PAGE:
Dating is hard, especially around Valentine’s Day when single sounds like a dirty word and every date comes with the added pressure of the Hallmark holiday.
Recently, while having dinner with a group of friends, I received a call from one of my best girlfriends who needed to see me for drinks immediately. Assuming that something was wrong, I invited her to join us. After she ordered a very large glass of wine and a piece of cheesecake, we had the pleasure of hearing about what was possibly the worst blind date … ever.
Blind dates are never a good idea, but when a friend sets you up with someone you go in confidently knowing that a friend would never put you in an uncomfortable situation. For whatever reason, this was not the case on that particular evening.
My friend arrived at the date with high expectations, hoping for, at the very least, a fun evening. What she was met with was a clipboard and a ‘dating contract.’ She was instructed by Mr. Clueless to read and sign the two-page, six-clause document before the date could begin. Knowing that this date had gotten off to a bad start anyway, the lifelong Torontonian had met Mr. Clueless at a restaurant in The Rogers Centre for dinner. Even without the dating contract, he had lost points for choosing the most touristy possible location.
The best thing about the Dating Contract is that my friend had to agree to indemnify the woman who had set them up, which I imagine is good for their friendship.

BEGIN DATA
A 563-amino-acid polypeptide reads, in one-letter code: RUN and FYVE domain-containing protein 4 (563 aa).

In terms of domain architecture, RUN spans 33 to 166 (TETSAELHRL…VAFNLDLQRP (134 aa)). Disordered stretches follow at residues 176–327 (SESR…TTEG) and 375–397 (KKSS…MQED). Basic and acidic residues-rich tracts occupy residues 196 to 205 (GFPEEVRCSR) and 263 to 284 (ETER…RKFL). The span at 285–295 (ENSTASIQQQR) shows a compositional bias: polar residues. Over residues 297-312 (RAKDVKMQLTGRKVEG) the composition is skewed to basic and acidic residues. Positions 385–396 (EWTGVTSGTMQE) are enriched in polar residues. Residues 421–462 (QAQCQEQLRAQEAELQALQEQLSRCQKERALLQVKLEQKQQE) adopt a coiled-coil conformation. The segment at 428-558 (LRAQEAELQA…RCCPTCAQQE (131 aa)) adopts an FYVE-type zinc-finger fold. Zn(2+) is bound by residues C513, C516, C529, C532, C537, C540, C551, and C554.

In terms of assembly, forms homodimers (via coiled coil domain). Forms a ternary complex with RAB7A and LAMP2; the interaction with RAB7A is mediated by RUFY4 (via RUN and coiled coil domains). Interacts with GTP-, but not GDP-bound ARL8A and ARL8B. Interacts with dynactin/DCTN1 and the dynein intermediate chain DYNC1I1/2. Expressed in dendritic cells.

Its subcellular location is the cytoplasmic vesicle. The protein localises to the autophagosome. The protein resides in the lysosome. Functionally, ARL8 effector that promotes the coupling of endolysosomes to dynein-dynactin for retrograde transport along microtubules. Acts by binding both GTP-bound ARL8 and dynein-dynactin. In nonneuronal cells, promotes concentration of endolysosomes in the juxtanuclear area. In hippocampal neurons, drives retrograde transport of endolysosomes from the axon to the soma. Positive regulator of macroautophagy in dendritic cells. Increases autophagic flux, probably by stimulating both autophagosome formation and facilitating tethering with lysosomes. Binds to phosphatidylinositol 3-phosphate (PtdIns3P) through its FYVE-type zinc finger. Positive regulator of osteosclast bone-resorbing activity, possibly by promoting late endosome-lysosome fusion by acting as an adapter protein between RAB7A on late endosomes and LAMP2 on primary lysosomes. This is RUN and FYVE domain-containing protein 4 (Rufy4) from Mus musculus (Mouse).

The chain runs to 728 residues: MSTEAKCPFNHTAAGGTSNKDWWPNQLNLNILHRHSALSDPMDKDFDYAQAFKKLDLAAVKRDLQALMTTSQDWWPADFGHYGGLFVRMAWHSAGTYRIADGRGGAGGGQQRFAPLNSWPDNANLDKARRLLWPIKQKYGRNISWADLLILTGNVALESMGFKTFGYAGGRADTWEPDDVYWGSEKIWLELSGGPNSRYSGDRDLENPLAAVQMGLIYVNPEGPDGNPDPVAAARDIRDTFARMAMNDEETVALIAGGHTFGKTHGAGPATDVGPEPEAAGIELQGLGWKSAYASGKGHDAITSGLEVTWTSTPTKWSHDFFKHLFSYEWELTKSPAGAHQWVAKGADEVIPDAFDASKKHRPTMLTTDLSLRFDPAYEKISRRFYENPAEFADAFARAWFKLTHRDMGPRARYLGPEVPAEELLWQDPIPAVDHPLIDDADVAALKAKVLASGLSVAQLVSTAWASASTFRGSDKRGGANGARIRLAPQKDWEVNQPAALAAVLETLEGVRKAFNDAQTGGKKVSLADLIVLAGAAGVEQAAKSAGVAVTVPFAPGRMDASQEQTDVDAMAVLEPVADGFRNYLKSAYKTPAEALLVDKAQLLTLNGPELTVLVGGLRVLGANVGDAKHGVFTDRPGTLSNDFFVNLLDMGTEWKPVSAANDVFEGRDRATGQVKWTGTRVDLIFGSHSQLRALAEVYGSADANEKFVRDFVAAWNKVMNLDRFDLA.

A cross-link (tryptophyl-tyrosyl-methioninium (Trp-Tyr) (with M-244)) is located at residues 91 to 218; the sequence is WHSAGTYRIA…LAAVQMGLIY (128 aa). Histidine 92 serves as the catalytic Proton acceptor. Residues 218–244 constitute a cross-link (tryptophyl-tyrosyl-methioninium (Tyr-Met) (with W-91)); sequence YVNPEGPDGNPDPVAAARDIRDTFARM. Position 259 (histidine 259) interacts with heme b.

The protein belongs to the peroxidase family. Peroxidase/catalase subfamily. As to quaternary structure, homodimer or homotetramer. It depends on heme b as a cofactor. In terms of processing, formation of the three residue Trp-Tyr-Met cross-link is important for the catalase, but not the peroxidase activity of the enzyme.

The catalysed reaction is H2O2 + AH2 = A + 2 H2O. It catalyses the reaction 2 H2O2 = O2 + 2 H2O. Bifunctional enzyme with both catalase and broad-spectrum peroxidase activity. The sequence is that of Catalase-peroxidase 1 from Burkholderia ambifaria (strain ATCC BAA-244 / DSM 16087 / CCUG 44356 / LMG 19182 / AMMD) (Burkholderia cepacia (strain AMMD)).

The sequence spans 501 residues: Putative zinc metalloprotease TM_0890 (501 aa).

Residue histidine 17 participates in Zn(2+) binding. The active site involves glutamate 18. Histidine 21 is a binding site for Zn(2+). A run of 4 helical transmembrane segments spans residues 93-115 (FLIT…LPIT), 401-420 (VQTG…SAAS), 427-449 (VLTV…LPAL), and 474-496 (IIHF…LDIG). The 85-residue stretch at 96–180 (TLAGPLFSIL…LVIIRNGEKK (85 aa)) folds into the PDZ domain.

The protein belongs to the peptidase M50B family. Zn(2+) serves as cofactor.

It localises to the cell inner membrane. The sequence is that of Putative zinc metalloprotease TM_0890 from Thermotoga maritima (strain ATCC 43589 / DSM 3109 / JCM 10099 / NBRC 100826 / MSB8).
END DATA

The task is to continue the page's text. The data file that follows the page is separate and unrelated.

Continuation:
As I read through the contract to our friends at dinner, it was met with a mix of shock and disbelief. How could a man living in Toronto actually be this clueless? How could anyone that has ever been on a date try this on someone? Did we accidently stumble into some real-life sitcom? Friends hasn’t been on the air for years, but I’m pretty sure this would have made an excellent plot line.
Dating is hard enough without forcing someone to sign a contract that outlines every step of the relationship, including who pays for what, what terms you’ll use to describe your relationship in three months’ time, and mandatory disclosure of any and all “bizarre religious beliefs.”
To her credit, my friend managed to stay with Mr. Clueless all the way through dinner and she even went with him to the top of the CN Tower, which for a lifelong Torontonian is also cheesy and forced, but when he tried to get her to stand on the glass floor despite her fear of heights, she called it a night.
To his credit I’d like to thank Mr. Clueless for providing me and several friends with an evening of laughter; but if I could give you one piece of advice, Mr. Clueless, it would be this: don’t try so hard. Deciding how you’re going to introduce someone to your friends over the course of the next three months is a bit much, especially when it comes before drinks.
This article was previously published on February 16, 2012.